looked exhausted, but he was grinning.  “Oh, it’s not so bad.  Rather enjoy helping him out,

    She noticed.  She had, in fact, wondered if he wasn’t finding this routine too comfortable.
Not that she minded too much.  It was nice to see Harry on a more regular basis.  He certainly
livened up the Granger table, able to engage in serious conversation with her mother and make
silly jokes with her father.  Harry brought a good balance with Hermione, too, making her  
laugh whenever she got stubborn and bossy.

    Still, she felt a bit guilty — like she was hogging his time from where he ought to be, or at
least where her logic thought he ought to be.  She felt an obligation to ask, and she had put off
the conversation long enough.  “I’d imagine Ginny must be wondering what sort of treasures
you were finding in Alfred Granger’s basement that it would keep you from her most nights.”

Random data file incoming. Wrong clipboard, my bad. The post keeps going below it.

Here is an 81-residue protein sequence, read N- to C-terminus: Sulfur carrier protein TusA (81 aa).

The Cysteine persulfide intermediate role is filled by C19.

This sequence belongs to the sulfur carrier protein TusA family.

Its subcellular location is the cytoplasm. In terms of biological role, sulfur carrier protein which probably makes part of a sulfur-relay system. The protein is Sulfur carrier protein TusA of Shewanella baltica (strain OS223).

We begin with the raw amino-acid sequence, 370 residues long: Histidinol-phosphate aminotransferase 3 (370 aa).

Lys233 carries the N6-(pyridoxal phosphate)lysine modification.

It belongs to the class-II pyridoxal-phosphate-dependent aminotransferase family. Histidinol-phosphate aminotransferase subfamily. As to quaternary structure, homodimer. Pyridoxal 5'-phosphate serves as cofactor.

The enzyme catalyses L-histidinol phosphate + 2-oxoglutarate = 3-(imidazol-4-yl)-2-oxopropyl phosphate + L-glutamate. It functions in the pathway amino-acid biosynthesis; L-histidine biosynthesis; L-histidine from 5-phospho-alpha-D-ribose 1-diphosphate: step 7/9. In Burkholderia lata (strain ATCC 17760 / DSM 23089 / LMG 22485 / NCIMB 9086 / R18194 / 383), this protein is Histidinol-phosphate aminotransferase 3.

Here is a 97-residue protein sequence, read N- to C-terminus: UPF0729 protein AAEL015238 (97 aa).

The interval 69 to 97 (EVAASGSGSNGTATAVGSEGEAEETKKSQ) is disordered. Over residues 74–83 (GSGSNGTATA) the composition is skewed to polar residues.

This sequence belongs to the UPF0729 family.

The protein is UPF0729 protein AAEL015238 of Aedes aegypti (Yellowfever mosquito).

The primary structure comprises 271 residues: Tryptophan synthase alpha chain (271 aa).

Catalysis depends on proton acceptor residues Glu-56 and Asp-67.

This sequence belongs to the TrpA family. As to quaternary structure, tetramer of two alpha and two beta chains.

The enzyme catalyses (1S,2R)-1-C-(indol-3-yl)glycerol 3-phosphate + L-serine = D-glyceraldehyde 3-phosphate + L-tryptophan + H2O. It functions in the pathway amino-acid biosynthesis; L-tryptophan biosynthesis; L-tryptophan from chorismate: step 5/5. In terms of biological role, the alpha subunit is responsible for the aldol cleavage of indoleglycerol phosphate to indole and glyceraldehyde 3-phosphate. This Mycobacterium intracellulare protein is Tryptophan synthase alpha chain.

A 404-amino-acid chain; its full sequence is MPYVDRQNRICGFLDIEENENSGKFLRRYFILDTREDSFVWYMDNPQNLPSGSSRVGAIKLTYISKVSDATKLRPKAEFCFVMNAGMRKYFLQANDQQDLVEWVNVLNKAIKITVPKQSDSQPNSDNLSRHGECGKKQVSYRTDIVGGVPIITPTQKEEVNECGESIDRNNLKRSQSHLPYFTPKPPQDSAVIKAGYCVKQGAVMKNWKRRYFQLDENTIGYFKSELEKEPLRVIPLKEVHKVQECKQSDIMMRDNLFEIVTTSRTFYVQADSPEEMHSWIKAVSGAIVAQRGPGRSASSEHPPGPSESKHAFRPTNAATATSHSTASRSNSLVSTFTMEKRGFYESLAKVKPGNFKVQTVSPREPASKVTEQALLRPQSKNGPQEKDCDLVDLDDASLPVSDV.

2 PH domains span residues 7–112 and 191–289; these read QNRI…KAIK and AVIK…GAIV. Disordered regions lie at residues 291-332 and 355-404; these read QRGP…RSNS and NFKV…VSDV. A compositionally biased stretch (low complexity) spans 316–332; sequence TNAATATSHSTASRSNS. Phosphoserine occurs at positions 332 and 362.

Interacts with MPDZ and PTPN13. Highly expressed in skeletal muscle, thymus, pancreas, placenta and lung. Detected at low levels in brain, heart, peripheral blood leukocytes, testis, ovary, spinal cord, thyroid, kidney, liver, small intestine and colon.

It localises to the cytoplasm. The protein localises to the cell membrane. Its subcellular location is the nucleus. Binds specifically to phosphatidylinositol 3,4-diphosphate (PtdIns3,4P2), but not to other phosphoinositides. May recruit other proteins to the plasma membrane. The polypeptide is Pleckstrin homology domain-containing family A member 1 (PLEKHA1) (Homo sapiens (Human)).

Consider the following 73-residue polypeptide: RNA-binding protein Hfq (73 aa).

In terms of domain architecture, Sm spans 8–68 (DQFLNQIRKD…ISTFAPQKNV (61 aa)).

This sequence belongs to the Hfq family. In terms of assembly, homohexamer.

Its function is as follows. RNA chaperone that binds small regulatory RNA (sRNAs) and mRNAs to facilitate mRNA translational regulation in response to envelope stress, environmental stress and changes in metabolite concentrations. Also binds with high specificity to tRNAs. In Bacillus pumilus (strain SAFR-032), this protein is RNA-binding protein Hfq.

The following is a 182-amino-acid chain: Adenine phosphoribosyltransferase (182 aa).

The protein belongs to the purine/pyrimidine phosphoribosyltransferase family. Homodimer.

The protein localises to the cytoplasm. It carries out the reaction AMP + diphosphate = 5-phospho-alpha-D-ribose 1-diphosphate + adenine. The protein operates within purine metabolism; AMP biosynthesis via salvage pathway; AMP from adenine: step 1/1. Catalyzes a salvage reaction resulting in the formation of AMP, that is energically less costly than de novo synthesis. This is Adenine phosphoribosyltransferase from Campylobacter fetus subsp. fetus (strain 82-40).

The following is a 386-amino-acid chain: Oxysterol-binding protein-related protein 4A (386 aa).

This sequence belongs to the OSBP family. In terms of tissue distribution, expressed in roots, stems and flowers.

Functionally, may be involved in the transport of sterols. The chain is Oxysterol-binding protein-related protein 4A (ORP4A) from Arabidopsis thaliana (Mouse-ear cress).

His eyes snapped fiercely in her direction before he looked guiltily away. “She
understands.  She has her friends over most nights, anyway.  I’ll only get in the way.”

    “You’re right.  Three kitchens, four living rooms, three dining rooms, two recreation
rooms, and twelve bedrooms.  You’re in dire danger of knocking heads.”

    He sneered.  “Stop funning.”

    “Oh, believe me, I’m not funning.”

    He sighed, rubbing his face with his hands.  “You and your mother...”

    “Ready to get sense talked into you?”

    “You don’t want me to be here?”

    She frowned. “ That is completely unfair, Harry.  Of course I like it when you’re here, but
shouldn’t you be...I don’t know, with your wife?”

    “Like I said.  She has her friends.”

    Hermione pursed her lips, tempted to end the discussion, but her conscience, for some
reason, nagged her.  “When did her friends start coming to your house?”

    “What do you mean when?  Her friends always came to the house.”

    “I meant routinely.  More often than they used to.”

    He slunk down on the seat.  “Month and a half ago,” he muttered.

    “Excellent, so has it ever occurred to you that your wife has her friends over because she’s
lonely— because her husband hasn’t been there—“

    Harry groaned.  “Look, I don’t have to be there for her every single minute!  It wouldn’t
kill her to have some time away from me.”

    Hermione frowned, but she turned away as well, a flush rising in her cheeks.  “I’m sorry I
brought it up.  I’m sticking my nose into something that’s none of my busi—“